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Heartfelt Talk In Herricks MS

It was a heartfelt presentation by Karen Acompora, president of the Louis J. Acompora Memorial Foundation, on Tuesday, Feb. 11 at Herricks Middle School. Karen, Louis’s mother, spoke about the importance of having AEDs, (automatic external defibrillator) in all schools and at sporting events. The foundation was founded in 2000 after the tragic death of her son from sudden cardiac arrest after being struck in the chest by a lacrosse ball during a game at Northport High School where he was a student.

 

“My job tonight is to spread awareness of the importance of AEDs,” said Acompora. “It is important that people know where these devices are in their schools or workplace and know how to operate them because they are lifesavers.”

 

She said that since former New York State Governor George Pataki signed ‘Louis’s Law’ in 2002, 76 lives have been saved by the AED device in schools.

 

“There are still some venues such as Little League fields, town soccer fields and other recreational sports arenas that don’t have AEDs on hand,” Acompora said. “There are also coaches that don’t know how to use and operate these devices or are not trained in CPR.

These are concerns that should be addressed by every parent.”

 

Acompora added that she is lobbying Congress to pass a law dubbed the “CPR in Schools Bill,” which would require all high school seniors to know how to perform CPR before graduating.

 

Steve Tannenbaum, a board member of the foundation, said that his life was saved by an AED after suffering a heart attack. The 56-year-old attorney, urged parents to be vigilant about their children’s health and to press doctors about performing the necessary heart screenings.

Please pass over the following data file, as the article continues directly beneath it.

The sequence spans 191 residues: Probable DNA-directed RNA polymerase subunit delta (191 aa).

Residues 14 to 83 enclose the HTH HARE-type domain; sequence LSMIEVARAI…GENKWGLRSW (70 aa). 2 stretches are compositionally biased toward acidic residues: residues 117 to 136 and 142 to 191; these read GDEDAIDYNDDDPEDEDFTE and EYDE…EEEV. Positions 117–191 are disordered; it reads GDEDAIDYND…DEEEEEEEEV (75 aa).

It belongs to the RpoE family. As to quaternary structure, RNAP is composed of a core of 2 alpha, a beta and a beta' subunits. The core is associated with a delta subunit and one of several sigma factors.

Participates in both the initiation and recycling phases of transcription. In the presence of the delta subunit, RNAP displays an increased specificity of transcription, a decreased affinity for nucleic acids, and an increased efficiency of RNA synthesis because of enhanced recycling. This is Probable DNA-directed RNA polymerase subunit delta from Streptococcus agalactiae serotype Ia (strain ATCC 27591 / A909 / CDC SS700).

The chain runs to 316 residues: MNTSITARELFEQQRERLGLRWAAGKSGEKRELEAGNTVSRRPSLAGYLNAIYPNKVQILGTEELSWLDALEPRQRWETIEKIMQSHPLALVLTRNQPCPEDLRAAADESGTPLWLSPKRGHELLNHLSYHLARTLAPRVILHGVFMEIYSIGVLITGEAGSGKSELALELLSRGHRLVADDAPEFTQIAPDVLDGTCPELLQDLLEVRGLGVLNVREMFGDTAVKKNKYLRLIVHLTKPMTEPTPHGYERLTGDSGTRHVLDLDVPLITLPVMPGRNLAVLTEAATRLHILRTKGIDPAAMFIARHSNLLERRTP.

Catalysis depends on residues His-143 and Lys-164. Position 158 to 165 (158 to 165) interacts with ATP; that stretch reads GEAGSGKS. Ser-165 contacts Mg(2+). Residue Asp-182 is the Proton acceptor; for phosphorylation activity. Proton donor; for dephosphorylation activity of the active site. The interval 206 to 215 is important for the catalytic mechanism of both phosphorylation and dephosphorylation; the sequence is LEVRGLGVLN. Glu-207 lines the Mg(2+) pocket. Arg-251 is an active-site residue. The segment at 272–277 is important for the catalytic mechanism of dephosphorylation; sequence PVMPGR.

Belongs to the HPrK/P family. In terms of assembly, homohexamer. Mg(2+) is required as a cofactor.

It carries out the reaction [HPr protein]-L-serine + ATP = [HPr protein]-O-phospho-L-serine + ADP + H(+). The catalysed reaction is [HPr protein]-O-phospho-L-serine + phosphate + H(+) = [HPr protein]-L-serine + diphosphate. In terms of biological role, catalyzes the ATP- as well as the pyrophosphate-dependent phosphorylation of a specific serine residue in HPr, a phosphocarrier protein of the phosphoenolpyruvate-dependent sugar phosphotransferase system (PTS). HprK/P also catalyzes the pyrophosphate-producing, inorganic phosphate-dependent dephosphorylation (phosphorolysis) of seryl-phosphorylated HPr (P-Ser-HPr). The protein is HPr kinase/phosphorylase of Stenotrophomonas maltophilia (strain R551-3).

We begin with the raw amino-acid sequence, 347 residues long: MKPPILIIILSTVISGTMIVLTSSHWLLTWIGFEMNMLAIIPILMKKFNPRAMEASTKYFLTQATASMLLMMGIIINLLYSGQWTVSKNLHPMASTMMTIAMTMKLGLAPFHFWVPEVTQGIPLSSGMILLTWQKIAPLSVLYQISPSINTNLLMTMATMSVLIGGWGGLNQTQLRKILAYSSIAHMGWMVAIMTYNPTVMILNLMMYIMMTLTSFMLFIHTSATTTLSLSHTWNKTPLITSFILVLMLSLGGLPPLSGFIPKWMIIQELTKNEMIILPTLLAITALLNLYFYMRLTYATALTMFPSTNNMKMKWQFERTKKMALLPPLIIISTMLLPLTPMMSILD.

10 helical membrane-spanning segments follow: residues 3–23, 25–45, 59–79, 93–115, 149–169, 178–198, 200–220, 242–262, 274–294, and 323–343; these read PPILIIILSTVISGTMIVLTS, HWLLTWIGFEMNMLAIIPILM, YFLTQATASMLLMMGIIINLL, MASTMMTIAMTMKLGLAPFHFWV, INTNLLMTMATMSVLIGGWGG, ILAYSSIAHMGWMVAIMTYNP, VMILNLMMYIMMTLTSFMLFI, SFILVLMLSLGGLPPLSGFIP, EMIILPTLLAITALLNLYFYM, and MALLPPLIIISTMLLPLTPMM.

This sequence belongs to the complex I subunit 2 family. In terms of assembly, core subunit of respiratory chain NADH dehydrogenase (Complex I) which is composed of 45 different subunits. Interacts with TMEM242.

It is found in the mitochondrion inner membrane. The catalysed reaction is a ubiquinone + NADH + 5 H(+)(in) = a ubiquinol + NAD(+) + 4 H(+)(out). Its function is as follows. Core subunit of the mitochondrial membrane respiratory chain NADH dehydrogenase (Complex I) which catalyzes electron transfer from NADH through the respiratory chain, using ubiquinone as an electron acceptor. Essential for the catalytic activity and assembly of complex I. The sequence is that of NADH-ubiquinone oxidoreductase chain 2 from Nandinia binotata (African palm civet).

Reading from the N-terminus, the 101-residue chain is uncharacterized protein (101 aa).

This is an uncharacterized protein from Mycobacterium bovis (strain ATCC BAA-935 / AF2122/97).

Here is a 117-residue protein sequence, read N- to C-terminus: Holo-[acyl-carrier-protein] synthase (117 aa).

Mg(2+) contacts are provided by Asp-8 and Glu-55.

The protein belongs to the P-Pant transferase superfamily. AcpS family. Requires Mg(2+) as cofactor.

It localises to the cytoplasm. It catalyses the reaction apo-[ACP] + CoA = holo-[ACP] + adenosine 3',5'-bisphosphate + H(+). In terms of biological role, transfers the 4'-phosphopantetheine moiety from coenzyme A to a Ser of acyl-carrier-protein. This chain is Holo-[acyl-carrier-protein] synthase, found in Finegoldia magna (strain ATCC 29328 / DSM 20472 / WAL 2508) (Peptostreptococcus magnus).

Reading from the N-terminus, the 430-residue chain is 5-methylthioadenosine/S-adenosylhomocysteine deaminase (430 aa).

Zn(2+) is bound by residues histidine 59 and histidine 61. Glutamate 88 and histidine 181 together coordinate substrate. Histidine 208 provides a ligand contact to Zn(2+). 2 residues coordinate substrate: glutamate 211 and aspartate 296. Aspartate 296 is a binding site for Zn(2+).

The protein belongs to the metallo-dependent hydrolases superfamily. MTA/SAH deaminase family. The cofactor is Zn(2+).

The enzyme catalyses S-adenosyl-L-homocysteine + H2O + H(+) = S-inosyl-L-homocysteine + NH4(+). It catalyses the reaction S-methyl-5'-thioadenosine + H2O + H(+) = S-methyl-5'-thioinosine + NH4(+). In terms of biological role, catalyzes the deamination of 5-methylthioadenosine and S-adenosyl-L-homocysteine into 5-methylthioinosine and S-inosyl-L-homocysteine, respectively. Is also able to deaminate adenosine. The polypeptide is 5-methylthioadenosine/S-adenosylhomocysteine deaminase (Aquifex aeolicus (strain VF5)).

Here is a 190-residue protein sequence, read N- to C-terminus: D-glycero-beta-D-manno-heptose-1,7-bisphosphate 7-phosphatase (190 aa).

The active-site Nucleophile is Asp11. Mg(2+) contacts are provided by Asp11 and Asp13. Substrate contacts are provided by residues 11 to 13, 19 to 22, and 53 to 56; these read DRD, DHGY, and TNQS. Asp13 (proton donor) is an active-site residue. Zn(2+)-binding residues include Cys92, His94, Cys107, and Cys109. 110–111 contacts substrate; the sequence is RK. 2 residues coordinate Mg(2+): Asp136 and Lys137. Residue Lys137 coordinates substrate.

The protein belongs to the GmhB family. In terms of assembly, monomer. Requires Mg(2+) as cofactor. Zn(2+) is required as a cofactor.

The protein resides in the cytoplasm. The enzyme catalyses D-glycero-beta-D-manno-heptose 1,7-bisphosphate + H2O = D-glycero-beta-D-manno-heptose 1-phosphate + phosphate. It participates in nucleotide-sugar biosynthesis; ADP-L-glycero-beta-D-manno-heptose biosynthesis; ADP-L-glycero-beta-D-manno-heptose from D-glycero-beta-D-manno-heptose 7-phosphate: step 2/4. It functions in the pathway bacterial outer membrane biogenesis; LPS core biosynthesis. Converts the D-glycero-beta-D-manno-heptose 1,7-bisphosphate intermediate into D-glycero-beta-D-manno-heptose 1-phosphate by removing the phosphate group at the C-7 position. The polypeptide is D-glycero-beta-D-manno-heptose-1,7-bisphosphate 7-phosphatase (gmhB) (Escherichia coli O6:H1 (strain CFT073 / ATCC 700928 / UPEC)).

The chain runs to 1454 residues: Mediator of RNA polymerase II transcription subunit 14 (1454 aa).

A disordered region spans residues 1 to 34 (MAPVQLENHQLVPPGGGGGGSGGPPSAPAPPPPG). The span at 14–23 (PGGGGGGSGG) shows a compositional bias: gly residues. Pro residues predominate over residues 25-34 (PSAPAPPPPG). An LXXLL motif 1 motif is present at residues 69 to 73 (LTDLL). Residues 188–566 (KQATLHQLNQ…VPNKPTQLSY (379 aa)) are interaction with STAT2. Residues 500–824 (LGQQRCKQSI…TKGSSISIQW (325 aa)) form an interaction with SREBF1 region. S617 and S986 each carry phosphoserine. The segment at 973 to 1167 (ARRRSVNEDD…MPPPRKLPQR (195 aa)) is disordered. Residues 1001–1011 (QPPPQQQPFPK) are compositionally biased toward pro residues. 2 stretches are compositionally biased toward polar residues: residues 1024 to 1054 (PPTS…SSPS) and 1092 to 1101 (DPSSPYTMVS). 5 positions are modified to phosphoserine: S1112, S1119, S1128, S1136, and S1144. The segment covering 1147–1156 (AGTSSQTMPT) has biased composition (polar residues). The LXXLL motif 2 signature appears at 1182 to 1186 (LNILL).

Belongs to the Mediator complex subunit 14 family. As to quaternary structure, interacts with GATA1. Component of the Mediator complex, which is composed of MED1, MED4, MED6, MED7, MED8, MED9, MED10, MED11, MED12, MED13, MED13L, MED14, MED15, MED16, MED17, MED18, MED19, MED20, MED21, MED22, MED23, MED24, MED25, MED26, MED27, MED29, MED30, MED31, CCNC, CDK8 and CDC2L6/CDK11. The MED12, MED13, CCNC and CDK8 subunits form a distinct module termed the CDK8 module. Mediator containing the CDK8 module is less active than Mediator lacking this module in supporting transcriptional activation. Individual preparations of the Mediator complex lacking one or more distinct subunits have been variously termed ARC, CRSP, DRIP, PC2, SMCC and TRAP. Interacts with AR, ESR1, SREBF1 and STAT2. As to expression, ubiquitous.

“As parents you need to be active and involved in your kid’s medical health,” said Tannenbaum. “Most kids don’t show outward signs or symptoms of heart problems and it is something that can be taken care of if addressed early enough.”

 

Tannenbaum thinks that parents should ask their doctors or pediatricians to perform EKG’s on their children to check for any imbalances in the hearts electrical activity. At the end of the presentation, Acompora and Tannenbaum demonstrated the correct way to use an AED and performed the compression-only hands-on CPR technique.

 

Christine Griffo of Albertson said that she enjoyed the presentation. 

 

“My husband, who is a postman in Rockville Centre, had told me that a fellow worker had collapsed while on the job,” said Griffo, a cardiac care nurse at Huntington Hospital. “Unfortunately there wasn’t an AED in that particular post office at the time,” she said.

 “It is so important to have one of these devices in all of our workplaces and schools.”

 

The Louis J. Acompora Memorial Foundation will hold a heart screening at West Islip High School on March 15. The event will run from 9 a.m. to 3 p.m. in the school’s gymnasium. It is open to all students aged 12-24 regardless of the school they attend. For more information, go to LA12.org